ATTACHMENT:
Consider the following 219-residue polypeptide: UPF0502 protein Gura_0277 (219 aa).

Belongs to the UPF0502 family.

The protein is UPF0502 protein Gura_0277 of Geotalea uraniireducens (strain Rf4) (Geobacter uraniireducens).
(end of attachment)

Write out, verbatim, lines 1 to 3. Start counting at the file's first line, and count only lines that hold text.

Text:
Consider the following 219-residue polypeptide: UPF0502 protein Gura_0277 (219 aa).

Belongs to the UPF0502 family.

The protein is UPF0502 protein Gura_0277 of Geotalea uraniireducens (strain Rf4) (Geobacter uraniireducens).